A type of literature that explores narratives by and about characters who inhabit and experience their reality differently from what we term the objective world.
A direct comparison between two dissimilar things.
Refers to the work of poets like John Donne who explore highly complex philosophical ideas through extended metaphors and paradoxes
A pattern of beats in poetry.
A figure of speech in which a representative term is used for a larger idea.
A speech given by one character
The repetition or variations of an image or idea in a work which is used to develop theme or characters.
A poem that tells a story
The speaker of a literary work
An eight-line stanza, usually combined with a sestet in a Petrachan sonnet.
A formal, lengthy poem that celebrates a particular subject
Words that sound like the sound they represent
An image of contradictory terms
A story that operates on more than one level and usually teaches a moral lesson.
A set of seemingly contradictory elements which nevertheless reflects an underlying truth
A secondary story line that mimics and reinforces the main plot.
A comic imitation of a work that ridicules the original
The aspects of a literary work that elicit pity from the audience
The assigning of human qualities to inanimate objects or concepts.
A sequence of events in a literary work
Point of View
The method of narration
The hero or main character of a literary work, the character the audience sympathizes with
A four-line stanza
The denouement of a literary work
A question that does not expect an explicit answer. It is used to pose an idea to be considered by the speaker or audience.
The duplication of final syllable sounds in two or more lines
The annotation of the pattern of the rhyme
The repetitive pattern of beats in poetry.
A style or movement of literature that has as its foundation an interest in freedom, adventure, idealism, and escape.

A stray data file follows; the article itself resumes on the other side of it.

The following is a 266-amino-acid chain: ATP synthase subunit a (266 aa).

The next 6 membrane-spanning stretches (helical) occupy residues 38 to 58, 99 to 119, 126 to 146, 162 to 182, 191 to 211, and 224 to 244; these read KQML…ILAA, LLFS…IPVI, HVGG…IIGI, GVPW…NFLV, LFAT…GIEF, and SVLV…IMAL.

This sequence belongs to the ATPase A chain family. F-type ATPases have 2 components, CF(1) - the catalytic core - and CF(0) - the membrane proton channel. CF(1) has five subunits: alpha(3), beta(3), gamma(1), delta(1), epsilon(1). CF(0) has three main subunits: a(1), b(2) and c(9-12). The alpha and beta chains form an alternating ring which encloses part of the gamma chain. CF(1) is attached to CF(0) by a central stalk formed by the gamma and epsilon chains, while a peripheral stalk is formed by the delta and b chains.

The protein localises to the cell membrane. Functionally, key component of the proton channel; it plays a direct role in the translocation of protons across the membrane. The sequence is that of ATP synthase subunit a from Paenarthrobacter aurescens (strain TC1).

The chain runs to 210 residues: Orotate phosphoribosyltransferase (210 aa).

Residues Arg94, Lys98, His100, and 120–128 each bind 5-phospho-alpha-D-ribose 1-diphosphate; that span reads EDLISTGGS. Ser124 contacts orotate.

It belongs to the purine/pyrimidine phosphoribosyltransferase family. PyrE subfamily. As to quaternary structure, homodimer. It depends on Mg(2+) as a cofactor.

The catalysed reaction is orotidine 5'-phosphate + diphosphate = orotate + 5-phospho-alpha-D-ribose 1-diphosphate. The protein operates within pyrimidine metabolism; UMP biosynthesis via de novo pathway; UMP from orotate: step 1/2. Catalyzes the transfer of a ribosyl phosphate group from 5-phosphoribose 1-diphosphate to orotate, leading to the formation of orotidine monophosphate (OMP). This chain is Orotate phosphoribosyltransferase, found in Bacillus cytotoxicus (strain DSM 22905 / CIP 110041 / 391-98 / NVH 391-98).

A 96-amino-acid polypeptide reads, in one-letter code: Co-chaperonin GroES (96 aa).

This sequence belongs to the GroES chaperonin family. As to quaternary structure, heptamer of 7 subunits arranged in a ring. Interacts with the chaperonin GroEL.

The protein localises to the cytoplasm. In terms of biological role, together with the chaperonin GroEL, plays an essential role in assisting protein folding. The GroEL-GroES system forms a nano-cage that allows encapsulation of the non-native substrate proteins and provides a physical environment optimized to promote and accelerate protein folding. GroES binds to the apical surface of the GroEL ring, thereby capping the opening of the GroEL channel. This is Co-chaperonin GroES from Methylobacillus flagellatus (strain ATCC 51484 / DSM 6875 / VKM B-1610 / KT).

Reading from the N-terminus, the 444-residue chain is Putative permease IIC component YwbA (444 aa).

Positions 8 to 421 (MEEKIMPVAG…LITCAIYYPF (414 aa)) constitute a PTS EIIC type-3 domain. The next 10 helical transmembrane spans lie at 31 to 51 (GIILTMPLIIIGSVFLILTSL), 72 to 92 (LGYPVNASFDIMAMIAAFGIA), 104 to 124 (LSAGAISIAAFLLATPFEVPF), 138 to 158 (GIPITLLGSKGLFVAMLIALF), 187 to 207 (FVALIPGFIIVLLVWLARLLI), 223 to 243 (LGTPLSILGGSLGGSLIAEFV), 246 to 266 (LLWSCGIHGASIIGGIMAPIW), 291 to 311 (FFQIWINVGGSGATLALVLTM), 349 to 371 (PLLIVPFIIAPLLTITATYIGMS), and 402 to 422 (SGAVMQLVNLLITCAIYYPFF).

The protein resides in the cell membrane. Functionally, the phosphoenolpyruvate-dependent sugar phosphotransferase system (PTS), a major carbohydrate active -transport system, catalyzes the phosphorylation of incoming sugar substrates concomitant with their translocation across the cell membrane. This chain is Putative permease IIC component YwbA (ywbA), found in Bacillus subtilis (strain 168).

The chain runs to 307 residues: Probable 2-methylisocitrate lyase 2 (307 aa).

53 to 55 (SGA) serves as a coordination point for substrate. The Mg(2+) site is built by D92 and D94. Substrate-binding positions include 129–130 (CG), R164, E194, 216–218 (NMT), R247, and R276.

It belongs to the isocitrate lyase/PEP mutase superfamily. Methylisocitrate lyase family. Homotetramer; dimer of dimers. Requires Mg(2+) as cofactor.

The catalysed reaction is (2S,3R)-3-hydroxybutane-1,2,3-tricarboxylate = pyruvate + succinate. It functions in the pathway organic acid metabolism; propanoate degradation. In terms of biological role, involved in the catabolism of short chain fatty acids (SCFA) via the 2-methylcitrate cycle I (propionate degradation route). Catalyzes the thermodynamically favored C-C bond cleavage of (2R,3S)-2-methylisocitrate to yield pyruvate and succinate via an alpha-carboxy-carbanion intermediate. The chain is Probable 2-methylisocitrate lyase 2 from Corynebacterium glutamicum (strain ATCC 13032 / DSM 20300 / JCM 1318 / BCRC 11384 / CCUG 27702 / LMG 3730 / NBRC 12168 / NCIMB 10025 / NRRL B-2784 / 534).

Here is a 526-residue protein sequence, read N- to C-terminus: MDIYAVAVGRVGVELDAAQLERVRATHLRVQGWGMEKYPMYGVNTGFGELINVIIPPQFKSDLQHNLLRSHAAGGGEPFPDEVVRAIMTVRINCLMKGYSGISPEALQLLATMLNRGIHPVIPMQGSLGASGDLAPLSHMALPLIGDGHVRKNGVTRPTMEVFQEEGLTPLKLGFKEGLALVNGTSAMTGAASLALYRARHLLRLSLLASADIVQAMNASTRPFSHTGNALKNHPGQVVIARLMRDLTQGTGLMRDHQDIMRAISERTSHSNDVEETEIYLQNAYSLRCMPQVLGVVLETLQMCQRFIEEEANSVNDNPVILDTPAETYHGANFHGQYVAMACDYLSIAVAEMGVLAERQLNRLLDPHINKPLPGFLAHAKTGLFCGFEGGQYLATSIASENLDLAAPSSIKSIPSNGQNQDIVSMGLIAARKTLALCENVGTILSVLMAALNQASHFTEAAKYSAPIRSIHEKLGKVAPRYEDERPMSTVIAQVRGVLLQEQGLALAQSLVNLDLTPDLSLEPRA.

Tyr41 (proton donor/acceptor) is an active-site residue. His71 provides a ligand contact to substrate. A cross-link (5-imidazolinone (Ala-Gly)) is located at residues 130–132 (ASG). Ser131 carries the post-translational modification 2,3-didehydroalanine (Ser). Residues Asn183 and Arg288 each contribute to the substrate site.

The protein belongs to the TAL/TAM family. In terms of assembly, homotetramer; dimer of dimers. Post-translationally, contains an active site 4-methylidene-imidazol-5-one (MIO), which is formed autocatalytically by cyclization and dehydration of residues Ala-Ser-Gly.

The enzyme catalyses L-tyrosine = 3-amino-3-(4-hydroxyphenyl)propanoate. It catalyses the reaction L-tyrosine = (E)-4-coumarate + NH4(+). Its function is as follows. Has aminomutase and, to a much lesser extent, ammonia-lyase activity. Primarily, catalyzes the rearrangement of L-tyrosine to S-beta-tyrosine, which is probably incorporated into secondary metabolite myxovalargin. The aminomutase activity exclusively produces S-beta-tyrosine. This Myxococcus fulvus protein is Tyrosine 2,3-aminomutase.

A mode of writing based on ridicule, which criticizes the foibles the follies of society without necessarily offering a solution.
Analysis of a poem's rhyme and meter.
A six-line stanza, usually paired with an octave to form a Pretrarchan sonnet.
A highly structured poetic form of 39 lines written in iambic pentameter. It depends upon the repetition of six words from the first stanza in each of the six stanzas
The time and place of a literary work
An indirect comparison the uses the words "like or as"
A speech in a play which is used to reveal the character's inner thoughts to the audience.
A 14-line poem with a prescribed rhyme scheme in iambic pentameter.
A poetic foot consisting of two accented syllables ( //)
The specific instructions a play wright uses.
A unit of a poem similar in rhyme, meter, and length to other units in the poem
The organization and form of a work
The unique way an author presents his ideas. Diction syntax, imagery, structure, and content all contribute to a particular style
A secondary plot that explores ideas different from the main storyline
Implied meaning of a work or section of a work
Something in a literary work that stands for something else.
A figure of speech that utilizes a part as a representative of the whole
The grammatical structure of prose and poetry
A three-line stanza
The underlying ideas that the author illustrates through characterization, motifs, language, plot, etc
The author's attitude toward his subject
According to Aristotle, a basically good person of noble birth or exalted position who has a fatal flaw or commits an error in judgment which leads to his downfall. The tragic hero must which leads to his downfall. A tragic hero must also have a monument of realization and live and suffer.
A single metrical foot consisting of one accented (stressed/long) syllable followed by one unaccented (unstressed/short) syllable
The opposite of exaggeration. It is a technique for developing irony and/or humor where one writes or says less than intended.
A highly structured poetic from that comprises six stanzas: five tercets, and a quatrain. The poem repeats the first and third lines throughout.